proposals.  I also think we should develop WDM for the LAN
environment independently from the protocol.

Best Regards,

Pat Gilliland


At 09:18 PM 2/26/00 -0600, you wrote:
>Summary: Yes, open fiber control could simply (less than 50 gates) and
>easily reduce transceiver costs for WDM, PAM, and Parallel transceivers (and
>maybe even serial). Perhaps, now that the transceiver companies have figured
>out how difficult the budgets are to achieve with low-cost optics, it is
>time to address this in greater earnest.
>We have discussed this strategy a number of times at various HSSG meetings.
>It was, in point of fact, first brought up by yours truly at the "call for
>interest meeting" last March. It is certainly not popular with transciever
>companies. Even so, personally, I don't think that people are being quite
>fair here. One does not need to utilize timing at all to make "OFC" work.
>Each of the colors or fibers (i.e., each laser) can be designed to be
>inherently laser safe (NOFC-like). You just can't turn on more than one
>laser in the multi-laser system until the link is closed. It is very simple
>logic to design. Dead simple. For a four laser system, you potentially
>increase the optical power usable by 4X or 6 dBm. Since timing would not be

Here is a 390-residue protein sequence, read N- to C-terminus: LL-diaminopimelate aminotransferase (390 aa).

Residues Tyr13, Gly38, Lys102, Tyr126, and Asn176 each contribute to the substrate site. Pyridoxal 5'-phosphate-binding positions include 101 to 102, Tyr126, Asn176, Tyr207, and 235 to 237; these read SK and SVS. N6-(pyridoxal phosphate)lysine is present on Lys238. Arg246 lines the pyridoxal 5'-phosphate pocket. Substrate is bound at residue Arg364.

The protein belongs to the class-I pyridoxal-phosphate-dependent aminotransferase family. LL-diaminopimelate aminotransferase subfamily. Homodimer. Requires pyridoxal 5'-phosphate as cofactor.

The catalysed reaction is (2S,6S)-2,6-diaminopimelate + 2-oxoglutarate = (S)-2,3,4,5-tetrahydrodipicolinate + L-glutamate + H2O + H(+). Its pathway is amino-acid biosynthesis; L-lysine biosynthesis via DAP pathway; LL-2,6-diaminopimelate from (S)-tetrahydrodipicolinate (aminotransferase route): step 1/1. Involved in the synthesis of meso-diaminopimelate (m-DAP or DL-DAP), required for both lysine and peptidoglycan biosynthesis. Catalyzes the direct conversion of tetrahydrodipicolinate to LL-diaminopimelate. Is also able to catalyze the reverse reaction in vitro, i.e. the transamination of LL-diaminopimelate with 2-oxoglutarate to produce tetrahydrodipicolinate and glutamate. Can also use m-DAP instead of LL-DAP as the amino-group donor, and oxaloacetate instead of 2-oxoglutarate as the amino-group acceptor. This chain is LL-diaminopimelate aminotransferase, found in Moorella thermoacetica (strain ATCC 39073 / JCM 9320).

>used, distance and latency would not enter into the equation (even for
>multihop systems like FC-Loop; a 10 Gig FC-loop! Yikes!).
>In the case of PAM-X, the Rx must be able to correctly detect the lowest
>level signal. This lowest level signal could therefore easily be used to
>check for a closed link. The system would simply not use the higher power
>signals required by the coding until the closed link was detected. This, for
>PAM-5, would also allow a 4X or 6 dBm effective increase in power in the
>The funny thing is, if the SERIAL transceivers used this same trick (yep it
>would probably add a Mux and resistor divider to the DC control circuit on
>the laser and modify the sense circuit on the light detection circuit, which
>is likely needed anyway due to the long run lengths of zero's being
>proposed), even the serial guys could fix some power budget problems.
>Like with the original OFC based system, this additional power and power
>budget can be traded off AGAINST higher sensitivity and tighter
>manufacturing tolerances, thereby reducing the cost of the transceiver (the
>original goal for FC-OFC). While it is true that FC threw out FC-OFC, my
>recollection was that this was primarily due to the TIMING problems
>encountered running FC-Loop over optics, which is not a problem here
>(remember, no timing). It is also the case that there were companies that
>did not meet the timing specifications because they forgot to include the
>turn-on and sense delays of the analog portion of the laser's DC control
>circuit to the overall timing equation. After shipping product this way for
>a fair period of time, these companies asked the FC group to go back and
>modify the timing numbers to allow them to "meet spec." The problem was not
>with the original specification or the concept, but because we had to find a
>set of numbers that several companies could all say they met. Not being able
>to find any, we had to revamp the entire definition to prove that equipment
>in the field would continue to work. It does. The last issue with FC's OFC
>was the 10 second max time delay for turn on. This was, again, an artifact
>of the use of timing and, again, not an issue here.
>None of these issues apply to the scheme above (and below).
>I believe that some WDM advocates do not like the idea of using OFC (this